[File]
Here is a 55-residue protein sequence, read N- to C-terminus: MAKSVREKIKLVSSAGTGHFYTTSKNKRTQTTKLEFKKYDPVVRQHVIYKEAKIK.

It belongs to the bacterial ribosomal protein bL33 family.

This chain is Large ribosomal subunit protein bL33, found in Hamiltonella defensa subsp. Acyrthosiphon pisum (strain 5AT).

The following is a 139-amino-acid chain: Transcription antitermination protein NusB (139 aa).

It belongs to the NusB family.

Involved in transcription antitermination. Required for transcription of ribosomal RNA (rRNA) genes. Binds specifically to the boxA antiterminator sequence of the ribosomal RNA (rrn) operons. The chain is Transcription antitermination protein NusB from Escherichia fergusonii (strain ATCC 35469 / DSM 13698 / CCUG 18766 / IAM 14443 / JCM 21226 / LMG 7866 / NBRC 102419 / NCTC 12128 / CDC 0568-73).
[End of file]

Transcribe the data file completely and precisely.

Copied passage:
Here is a 55-residue protein sequence, read N- to C-terminus: MAKSVREKIKLVSSAGTGHFYTTSKNKRTQTTKLEFKKYDPVVRQHVIYKEAKIK.

It belongs to the bacterial ribosomal protein bL33 family.

This chain is Large ribosomal subunit protein bL33, found in Hamiltonella defensa subsp. Acyrthosiphon pisum (strain 5AT).

The following is a 139-amino-acid chain: Transcription antitermination protein NusB (139 aa).

It belongs to the NusB family.

Involved in transcription antitermination. Required for transcription of ribosomal RNA (rRNA) genes. Binds specifically to the boxA antiterminator sequence of the ribosomal RNA (rrn) operons. The chain is Transcription antitermination protein NusB from Escherichia fergusonii (strain ATCC 35469 / DSM 13698 / CCUG 18766 / IAM 14443 / JCM 21226 / LMG 7866 / NBRC 102419 / NCTC 12128 / CDC 0568-73).